The Rs 1 billion blockbuster club: At last, Amitabh Bachchan is a member

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It must be the biggest irony of Amitabh Bachchan’s celebrated career spread over 49 years that despite featuring in almost 230 films, the did not have a single hit in the elite Bollywood 1 billion club. That jinx has finally got broken with the release of Thugs of Hindostan on Diwali, earlier this month. That Thugs has been panned by critics and viewers alike, and has been declared a flop does not really matter. What matters is that Thugs has done a box office gross of Rs 1.5 billion, ensuring that finally has a century to his credit!

Joining him in the 1 billion club is a surprise entrant, While Khurrana’s Badhaai Ho has comfortably crossed the Rs 1 billion mark (earning Rs 1.64 billion at the box office in India, and grossing Rs. 2.09 billion worldwide), his Andhadhun too is nearing the mark (the film managed to collect Rs 0.91 billion at the box office in India, and a total collection of Rs 1.02 billion worldwide till last week). The Chandigarh boy therefore grossed collections of Rs. 3.11 billion in the month of October through his two releases, giving the likes of Salman Khan, Akshay Kumar and Aamir Khan a bit of a scare!

But let us first get some basic definitions right. The Bollywood Rs 1 billion club is an unofficial designation by the Indian film trade and the media, related to Indian language films that have net Rs 1 billion or more in India after deducting the entertainment tax. So, to make it to this prestigious club, a film has to gross (actually cross) that amount in India alone. Overseas collections, satellite earnings or monies made from music or sponsorships are not taken into account when anointing a film as a 1 billion grosser and admitting it as a member of the coveted club.

The term 1 billion club was coined in 2008 when the Aamir Khan starrer Ghajini became the first Indian film to net that amount in the domestic market. The mark had already been breached by the Salman Khan-Madhuri Dixit starrer Hum Aapke Hain Kaun way back in 1994 but since the term didn't exist back then it missed being crowned as such. Industry statisticians would also like to remind us that the first Indian film to cross Rs 1 billion worldwide was the 1982 Mithun Chakraborty starrer Disco Dancer that reportedly earned over Rs 900 million in Soviet Russia alone! Moreover, the first Indian film to gross an ‘adjusted’ Rs 1 billion (adjusted for inflation) overseas was the 1951 Prithviraj Kapoor-Raj Kapoor-Nargis starrer Awaara which also took Soviet Russia by storm. But these blockbusters do not count in the official (actually unofficial) record books because hits and superhits in that era were calibrated not on the basis of box office collections but on the parameter of box office longevity (Silver Jubilee for 25 weeks, Golden Jubilee for 50 weeks and Diamond Jubilee for 60 weeks).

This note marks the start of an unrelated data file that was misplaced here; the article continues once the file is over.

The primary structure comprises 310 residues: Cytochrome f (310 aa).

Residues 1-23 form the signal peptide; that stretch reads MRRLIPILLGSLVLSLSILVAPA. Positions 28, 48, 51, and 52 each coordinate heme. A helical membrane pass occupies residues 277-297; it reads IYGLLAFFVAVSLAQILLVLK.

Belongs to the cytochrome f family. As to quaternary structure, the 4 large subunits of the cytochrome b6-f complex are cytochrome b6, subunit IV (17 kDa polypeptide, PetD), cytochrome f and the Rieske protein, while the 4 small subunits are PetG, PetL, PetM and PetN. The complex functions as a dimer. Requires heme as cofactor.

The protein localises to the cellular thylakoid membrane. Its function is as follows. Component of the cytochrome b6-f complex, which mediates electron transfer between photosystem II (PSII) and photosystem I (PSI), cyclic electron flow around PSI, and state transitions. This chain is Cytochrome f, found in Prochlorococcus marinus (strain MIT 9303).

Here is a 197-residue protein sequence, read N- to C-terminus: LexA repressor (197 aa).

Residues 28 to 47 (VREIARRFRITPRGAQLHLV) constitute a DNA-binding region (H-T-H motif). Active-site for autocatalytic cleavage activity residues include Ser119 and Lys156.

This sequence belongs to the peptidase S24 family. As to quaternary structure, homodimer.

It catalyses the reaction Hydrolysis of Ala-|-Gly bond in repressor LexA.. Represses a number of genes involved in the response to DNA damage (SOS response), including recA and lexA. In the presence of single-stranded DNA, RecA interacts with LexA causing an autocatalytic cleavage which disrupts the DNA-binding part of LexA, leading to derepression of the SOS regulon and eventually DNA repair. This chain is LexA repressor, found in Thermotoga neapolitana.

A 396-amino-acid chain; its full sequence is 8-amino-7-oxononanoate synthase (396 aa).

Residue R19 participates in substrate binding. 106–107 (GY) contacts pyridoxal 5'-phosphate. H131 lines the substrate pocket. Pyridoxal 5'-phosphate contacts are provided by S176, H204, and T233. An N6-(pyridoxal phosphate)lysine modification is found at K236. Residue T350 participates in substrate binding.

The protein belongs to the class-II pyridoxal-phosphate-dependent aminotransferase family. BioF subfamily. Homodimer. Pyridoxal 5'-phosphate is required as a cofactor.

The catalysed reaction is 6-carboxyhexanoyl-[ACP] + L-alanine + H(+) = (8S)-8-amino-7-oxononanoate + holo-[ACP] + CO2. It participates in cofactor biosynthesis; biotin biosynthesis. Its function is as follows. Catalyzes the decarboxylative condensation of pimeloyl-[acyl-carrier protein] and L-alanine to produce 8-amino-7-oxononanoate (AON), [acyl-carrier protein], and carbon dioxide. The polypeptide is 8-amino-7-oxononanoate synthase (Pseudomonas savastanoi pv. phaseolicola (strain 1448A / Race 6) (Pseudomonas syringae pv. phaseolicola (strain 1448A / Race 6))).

As on November 2018, there are 39 actors who are members of the Bollywood 1 Billion Club (though no such official club actually exists) with Salman Khan the top scorer with 13 such knocks. Akshay Kumar (9), Ajay Devgn (8), Shah Rukh Khan (7), Aamir Khan (6), Hrithik Roshan (4), Abhishek Bachchan (4), Riteish Deshmukh (4), Ranbir Kapoor (4), Varun Dhawan (4) and Ranveer Singh (3) are the other big hitters on the list. Surprisingly there are more actresses in the club than there are male actors. At the last count 43 heroines were part of Rs 1-billion grossers with Deepika Padukone (7), Jacqueline Fernandez (6), Kareena Kapoor Khan (6), Katrina Kaif (6), Sonakshi Sinha (5), Priyanka Chopra (5), Asin (4), Anushka Sharma (4), Alia Bhatt (3), Sonam Kapoor Ahuja (3), Ileana D’Cruz (3) and Shraddha Kapoor (3) leading the hit parade.